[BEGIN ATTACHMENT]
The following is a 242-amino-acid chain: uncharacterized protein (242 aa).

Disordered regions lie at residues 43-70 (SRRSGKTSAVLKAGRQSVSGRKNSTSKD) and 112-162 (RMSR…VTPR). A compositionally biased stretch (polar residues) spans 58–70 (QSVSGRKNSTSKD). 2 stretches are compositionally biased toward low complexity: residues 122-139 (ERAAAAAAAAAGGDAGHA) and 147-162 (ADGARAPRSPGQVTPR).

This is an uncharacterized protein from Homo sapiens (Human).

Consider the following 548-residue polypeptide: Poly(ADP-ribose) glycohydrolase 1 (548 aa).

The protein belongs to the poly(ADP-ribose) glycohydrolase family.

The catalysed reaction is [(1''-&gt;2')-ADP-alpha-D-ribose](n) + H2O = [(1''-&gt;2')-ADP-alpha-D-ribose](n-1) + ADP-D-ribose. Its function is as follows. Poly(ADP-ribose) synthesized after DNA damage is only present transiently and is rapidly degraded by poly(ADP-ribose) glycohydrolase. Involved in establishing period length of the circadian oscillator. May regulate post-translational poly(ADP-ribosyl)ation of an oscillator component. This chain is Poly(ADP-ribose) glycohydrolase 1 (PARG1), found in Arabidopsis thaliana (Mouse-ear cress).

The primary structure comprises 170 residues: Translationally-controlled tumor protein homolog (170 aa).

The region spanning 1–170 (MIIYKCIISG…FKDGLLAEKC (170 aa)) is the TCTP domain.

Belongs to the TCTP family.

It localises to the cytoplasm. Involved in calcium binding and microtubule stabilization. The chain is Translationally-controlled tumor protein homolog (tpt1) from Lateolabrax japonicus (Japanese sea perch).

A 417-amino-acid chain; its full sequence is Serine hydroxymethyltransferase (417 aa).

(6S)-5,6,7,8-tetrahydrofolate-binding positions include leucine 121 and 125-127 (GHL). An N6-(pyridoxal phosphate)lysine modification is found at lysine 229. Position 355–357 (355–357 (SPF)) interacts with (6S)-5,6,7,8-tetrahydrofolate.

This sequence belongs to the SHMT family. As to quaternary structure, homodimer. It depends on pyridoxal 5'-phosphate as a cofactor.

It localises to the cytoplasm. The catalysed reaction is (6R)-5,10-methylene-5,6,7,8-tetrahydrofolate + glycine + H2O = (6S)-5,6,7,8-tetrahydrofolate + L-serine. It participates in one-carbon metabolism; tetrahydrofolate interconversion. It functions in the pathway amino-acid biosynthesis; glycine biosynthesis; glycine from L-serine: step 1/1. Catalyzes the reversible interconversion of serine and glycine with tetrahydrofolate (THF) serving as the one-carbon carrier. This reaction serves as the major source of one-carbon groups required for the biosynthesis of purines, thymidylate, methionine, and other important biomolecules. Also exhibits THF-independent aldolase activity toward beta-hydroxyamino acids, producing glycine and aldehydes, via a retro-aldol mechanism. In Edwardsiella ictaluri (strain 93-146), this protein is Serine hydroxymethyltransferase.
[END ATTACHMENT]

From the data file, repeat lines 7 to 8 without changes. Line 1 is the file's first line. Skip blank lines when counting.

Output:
The primary structure comprises 170 residues: Translationally-controlled tumor protein homolog (170 aa).

The region spanning 1–170 (MIIYKCIISG…FKDGLLAEKC (170 aa)) is the TCTP domain.